Date of Award

5-2005

Degree Type

Dissertation

Degree Name

Doctor of Philosophy

Major

Education

Major Professor

Ralph G. Brockett

Committee Members

Howard R. Pollio, Katherine H. Greenberg, Mary F. Ziegler

Abstract

Self-directed learning has been one of the most widely studied topics within the field of adult education over the past three decades. It has gone from being a revelation for some to a topic heavily criticized by others. For those who have studied the concept, it has been a continued area of scholarly writing and research, while for others it is no longer a core area of interest. Some have even suggested this area of study is dead and it is time to move on. Little has been done to investigate how self-directed learning has developed over the years. The purpose of this dissertation is to describe the evolution of scholarship on self-directed learning as experienced by the people who have studied it.

The method consists of interviews with eight scholars who have made major contributions to the literature of self-directed learning since the inid 1960s. Research design and data collection were informed by phenomenology while data were analyzed on the basis of upon hermeneutic interpretation. In addition, the rich nature of data presented an opportunity to talk about personal stories of each expert.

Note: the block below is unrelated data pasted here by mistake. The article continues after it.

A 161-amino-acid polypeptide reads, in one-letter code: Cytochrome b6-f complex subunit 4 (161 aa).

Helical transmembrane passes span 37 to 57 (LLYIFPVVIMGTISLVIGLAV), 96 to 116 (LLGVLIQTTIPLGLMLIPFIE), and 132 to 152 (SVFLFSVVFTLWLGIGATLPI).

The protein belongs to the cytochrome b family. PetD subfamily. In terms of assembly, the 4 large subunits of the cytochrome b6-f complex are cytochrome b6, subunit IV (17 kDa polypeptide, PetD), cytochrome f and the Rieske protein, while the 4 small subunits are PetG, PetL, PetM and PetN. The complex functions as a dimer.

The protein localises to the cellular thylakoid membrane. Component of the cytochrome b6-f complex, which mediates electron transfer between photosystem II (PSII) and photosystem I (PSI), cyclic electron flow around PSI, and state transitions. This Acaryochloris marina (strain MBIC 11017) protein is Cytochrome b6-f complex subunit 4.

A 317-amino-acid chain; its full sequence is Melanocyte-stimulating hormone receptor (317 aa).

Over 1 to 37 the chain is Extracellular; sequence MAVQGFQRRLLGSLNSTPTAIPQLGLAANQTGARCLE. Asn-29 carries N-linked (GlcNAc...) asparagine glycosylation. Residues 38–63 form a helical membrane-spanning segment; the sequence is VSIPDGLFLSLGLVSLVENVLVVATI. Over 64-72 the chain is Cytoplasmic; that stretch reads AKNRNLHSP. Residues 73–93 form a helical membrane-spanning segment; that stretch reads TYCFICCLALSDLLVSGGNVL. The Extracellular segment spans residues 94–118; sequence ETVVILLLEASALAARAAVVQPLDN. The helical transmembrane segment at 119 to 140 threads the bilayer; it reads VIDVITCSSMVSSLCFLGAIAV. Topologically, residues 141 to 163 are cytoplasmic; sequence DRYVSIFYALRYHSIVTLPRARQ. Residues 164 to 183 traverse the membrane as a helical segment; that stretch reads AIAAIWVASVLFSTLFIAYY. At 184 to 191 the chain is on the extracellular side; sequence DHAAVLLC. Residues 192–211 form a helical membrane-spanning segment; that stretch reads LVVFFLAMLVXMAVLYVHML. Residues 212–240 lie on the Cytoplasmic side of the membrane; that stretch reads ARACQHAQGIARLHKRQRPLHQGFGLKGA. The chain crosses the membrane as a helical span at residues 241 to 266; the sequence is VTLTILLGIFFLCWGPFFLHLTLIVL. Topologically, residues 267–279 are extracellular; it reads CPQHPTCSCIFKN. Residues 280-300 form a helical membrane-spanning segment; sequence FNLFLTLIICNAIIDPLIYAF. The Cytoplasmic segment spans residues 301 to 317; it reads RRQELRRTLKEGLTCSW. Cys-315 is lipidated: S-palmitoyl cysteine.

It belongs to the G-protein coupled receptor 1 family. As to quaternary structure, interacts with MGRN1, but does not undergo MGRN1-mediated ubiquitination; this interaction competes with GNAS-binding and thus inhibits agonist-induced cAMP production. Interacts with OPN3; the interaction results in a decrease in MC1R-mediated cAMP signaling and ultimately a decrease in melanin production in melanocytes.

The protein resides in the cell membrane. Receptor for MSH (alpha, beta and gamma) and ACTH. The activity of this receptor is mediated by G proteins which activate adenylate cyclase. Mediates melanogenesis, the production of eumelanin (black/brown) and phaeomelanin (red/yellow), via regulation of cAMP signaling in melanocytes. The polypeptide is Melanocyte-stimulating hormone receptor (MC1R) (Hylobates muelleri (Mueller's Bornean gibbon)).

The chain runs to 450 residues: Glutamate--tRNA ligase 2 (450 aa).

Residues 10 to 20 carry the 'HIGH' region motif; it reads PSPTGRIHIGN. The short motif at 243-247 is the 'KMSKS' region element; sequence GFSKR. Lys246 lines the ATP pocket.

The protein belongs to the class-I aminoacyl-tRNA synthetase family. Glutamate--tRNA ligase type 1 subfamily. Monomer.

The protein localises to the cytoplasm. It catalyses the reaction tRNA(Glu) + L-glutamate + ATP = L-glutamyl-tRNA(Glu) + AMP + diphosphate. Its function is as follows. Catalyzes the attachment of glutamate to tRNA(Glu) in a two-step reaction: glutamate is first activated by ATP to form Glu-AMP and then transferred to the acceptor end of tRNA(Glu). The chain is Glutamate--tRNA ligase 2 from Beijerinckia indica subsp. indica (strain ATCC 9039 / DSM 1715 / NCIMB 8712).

Findings are presented through three lenses. First, results provided insight through a mini-case study of each participant. Second, a content analysis disclosed the data were in four descriptive categories: histories, learning theories, importance of a collaborative approach, and ideas about self-direction's future. Third, the experience of participants with self-directed learning evolved into a thematic structure involving four aspects defining its meaning for them: lifelong learning, can't do it alone, the critical side, and need for a model/mentor.

This study indicated that participants contributed 200 publications to the literature of self-directed learning and directed 80 doctoral dissertations involving self-direction. Through a living literature review, the professors provided insight into their histories by how they came to know and understand this topic over the years. Their personal theories of learning were discussed while each person's vision helped divulge new ideas for research and provide an opinion for the future of this topic. Last, the thematic structure of their experiences gives rise to an alternative view of self-directed learning.

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